Peter Lynch explains why the rough is the secret behind distance.

Cornelia McNamara driving from the 1st during the Junior Captains' Drive-In, 2015

Most balls have about 300 dimples, and hundreds of dimple patterns have been devised and patented. However, the optimal design remains a challenge.

A dimpled ball is the secret behind the distances players can achieve from the tee.
Golf balls fly further today thanks to new materials and mathematical design. They are a triumph of chemical engineering and aerodynamics. They are also big business: about a billion balls are sold every year.

The golfer controls the direction and spin of the ball by variations in his or her stroke. A pro can swing his driver at up to 200 km/h, driving the ball 50 per cent faster than this as it leaves the tee. By elementary mechanics the vertical motion is decelerated by gravity, and the ball should bounce after about 200m and stop a few tens of metres further on.

How come, then, professional golfers regularly reach more than 300m? Gravity is not the only force acting on the ball, and aerodynamic forces can extend the range. In addition to drag, which slows down the flight, there is a lifting force that extends it.

Drag is the force you feel when walking against a strong wind. Lift, the force that enables aircraft to fly, results from the backspin of the ball. Air passing over the top of the ball is speeded up, while air below is slowed. This results – by way of Bernoulli’s principle – in lower pressure above and an upward force on the ball. Lift allows golfers to achieve greater distances.

Dimensionless quantity

The character of fluid flow depends on a dimensionless quantity, the Reynolds number. Named for Belfast-born scientist Osborne Reynolds, it determines whether the flow is laminar (smooth) or turbulent (rough).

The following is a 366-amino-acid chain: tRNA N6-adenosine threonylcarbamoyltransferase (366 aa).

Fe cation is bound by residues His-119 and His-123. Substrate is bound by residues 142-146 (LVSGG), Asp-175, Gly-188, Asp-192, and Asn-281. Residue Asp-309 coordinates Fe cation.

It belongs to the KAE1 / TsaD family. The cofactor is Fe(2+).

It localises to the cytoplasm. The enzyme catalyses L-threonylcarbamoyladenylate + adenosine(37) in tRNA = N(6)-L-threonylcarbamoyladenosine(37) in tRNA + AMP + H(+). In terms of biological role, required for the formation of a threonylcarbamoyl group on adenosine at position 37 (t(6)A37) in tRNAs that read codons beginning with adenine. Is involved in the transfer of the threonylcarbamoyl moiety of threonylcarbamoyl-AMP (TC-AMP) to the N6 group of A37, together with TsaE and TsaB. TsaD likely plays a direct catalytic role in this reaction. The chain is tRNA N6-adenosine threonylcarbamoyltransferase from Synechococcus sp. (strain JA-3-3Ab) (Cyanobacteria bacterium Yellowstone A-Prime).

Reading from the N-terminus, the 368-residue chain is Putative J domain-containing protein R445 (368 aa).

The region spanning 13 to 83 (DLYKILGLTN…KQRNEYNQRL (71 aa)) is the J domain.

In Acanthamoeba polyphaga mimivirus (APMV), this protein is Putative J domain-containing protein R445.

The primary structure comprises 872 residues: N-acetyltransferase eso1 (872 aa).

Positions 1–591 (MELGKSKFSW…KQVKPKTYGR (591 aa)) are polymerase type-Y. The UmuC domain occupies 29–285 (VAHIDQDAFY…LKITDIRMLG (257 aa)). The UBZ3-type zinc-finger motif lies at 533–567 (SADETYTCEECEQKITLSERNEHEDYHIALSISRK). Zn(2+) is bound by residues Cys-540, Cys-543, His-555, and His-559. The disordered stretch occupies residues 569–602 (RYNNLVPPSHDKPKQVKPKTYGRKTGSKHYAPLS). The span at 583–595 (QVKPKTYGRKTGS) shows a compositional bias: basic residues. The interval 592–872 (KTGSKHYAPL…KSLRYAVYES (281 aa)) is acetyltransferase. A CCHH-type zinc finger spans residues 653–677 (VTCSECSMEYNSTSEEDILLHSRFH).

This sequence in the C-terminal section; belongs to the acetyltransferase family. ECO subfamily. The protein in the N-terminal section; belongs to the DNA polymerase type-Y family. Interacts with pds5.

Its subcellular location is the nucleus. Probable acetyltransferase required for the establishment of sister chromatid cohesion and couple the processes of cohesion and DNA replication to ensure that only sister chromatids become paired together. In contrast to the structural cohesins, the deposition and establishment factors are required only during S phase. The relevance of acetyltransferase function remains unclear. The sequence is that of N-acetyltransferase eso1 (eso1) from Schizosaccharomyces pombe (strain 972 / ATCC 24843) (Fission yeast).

Normally the drag force increases with speed. In 1912, Gustave Eiffel – of Eiffel Tower fame – made a remarkable discovery, known as the drag crisis. Studying flow around a smooth sphere, he found a drop in the drag force as the flow speed increased above a critical Reynolds number.

The drag crisis extends the range of a rapidly travelling ball, but a smooth ball needs speeds in excess of 300km/h, which are unattainable in golf. So how can the drag crisis help? The answer lies in the dimples. The aerodynamics of a ball are determined by its mass and shape, in particular the nature of the surface. A complex pattern of dimples of varying sizes, shapes and depths influences the air flow around the ball and causes a transition to turbulence at a lower Reynolds number. By roughening the surface, the critical Reynolds number is reduced to speeds within the golfer’s range. The resulting decrease in drag can double the distance flown compared with what is possible with a smooth ball.

Dimples give golf balls greatly enhanced performance. Most balls have about 300 dimples, and hundreds of dimple patterns have been devised and patented. However, the optimal design remains a challenge. How many dimples should there be and what shape and pattern should they have?

Simulation of the flow around a golf ball by solving the governing equations (the Navier-Stokes equations) by numerical means is possible, but it requires hundreds of hours on a powerful computer cluster. Understanding the flight of a golf ball is still a challenge for applied mathematics, with no complete solution in sight.

Peter Lynch


This article was published in The Irish Times, 3 Dec 2015 and is reproduced by permission of Eoin McVay, Irish Times and the author Peter Lynch.

Peter Lynch is emeritus professor at the school of mathematics and statistics, University College Dublin. A more detailed - or shall we say technical - version of this paper can be found on his blog at He is not a golfer, but his father was a very enthusiastic player all his life. He played in Dun Laoghaire G.C.